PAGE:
By Sen. Bernie Sanders (I-Vt.) and Rep. James Clyburn (D-S.C.) - 01/18/10 11:26 PM EST
Community health centers provide high-quality primary care at a significant savings for millions of Americans, but 60 million people in this country still lack meaningful access to primary healthcare, dental care, mental health counseling and low-cost prescription drugs. Congress is on the verge of taking a dramatic step toward closing that gap and making a revolutionary improvement in primary healthcare in America.
As we work to address both our economic and healthcare crises in America, putting significantly more resources into community health centers is a smart way to help millions of Americans stay healthy while saving taxpayers’ money and creating jobs.
There are 45,000 Americans who die every year because they do not get to a doctor on a regular basis. The Federally Qualified Health Center program, which provides critical access to care in all 50 states, has been shortchanged for too many years.
Conceived in 1965 by Sen. Edward Kennedy (D-Mass.) as a bold, new experiment in the delivery of preventive and primary healthcare services to our nation’s most vulnerable people, community health centers are an enduring model of primary care for the country and are designed to empower communities to create locally-tailored solutions that improve access to care and the health of those they serve.
Today, community health centers provide comprehensive primary medical care to 20 million Americans through 1,200 community-run, not-for-profit organizations in underserved rural and inner-city areas. Their doors are open to all, including patients with Medicare, Medicaid, private insurance and those who have no insurance at all. The centers provide their services on a sliding-scale basis, making care affordable to everyone. No patient who walks into a community health center is turned away because he or she lacks payment. The truth is we can do much better, and we will in the health reform package that Congress is about to pass.
The Senate-passed version of the healthcare reform bill includes a provision I fought hard for, which provides $10 billion nationally over a five-year period to the community health centers program and the National Health Service Corps. The House-passed version also included $14 billion, which I fought for.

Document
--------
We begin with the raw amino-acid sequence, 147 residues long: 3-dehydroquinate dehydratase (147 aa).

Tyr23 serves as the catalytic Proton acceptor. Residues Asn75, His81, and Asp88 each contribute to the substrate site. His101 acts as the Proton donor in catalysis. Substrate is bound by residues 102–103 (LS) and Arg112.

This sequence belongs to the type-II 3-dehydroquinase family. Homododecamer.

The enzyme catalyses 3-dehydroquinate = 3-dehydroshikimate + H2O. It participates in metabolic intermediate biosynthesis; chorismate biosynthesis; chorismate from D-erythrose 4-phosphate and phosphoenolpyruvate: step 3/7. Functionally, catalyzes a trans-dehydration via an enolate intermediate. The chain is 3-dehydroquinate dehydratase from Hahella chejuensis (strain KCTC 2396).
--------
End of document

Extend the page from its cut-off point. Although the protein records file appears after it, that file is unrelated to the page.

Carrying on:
With such a strong commitment to health centers and primary care, the number of patients served by health centers would go from 20 million to 45 million over the next five years. We would create new or expanded health centers in an additional 10,000 communities. The long-neglected National Health Service Corps would provide scholarships and loan repayments as incentives for 20,000 more medical students to become primary care doctors, dentists, nurse practitioners, physician assistants and mental health professionals.
In short, we would bring about a revolution in primary healthcare in America. Here’s another important point: The investment in health centers would more than pay for itself. It would save Medicaid alone and estimated $23 billion over five years on reduced emergency room use and hospital costs, according to a study by George Washington University. The researchers found that patients using health centers have annual overall medical care costs that are more than $1,000 lower than those who do not use a health center. That translated into big savings for the healthcare system last year alone.
No wonder federal auditors consistently rate community health centers as one of the most efficient uses of federal funds It is not often that we are presented such a clear win-win situation, a program that meets critical needs while reducing expenditures by more than it costs.
In the richest country in the world, no American should have to go without basic healthcare. Community health centers are a critical lifeline for millions of Americans and we must build upon their success by expanding them to all those in need. With this provision in the health bill, we are taking a giant step forward and, in the process, we are going to make a real difference in improving the lives and well-being, the access to healthcare, of tens of millions of Americans.
Sanders is a member of the Senate Health, Education, Labor and Pensions Committee, and the Senate Budget Committee. Clyburn is the majority whip in the House.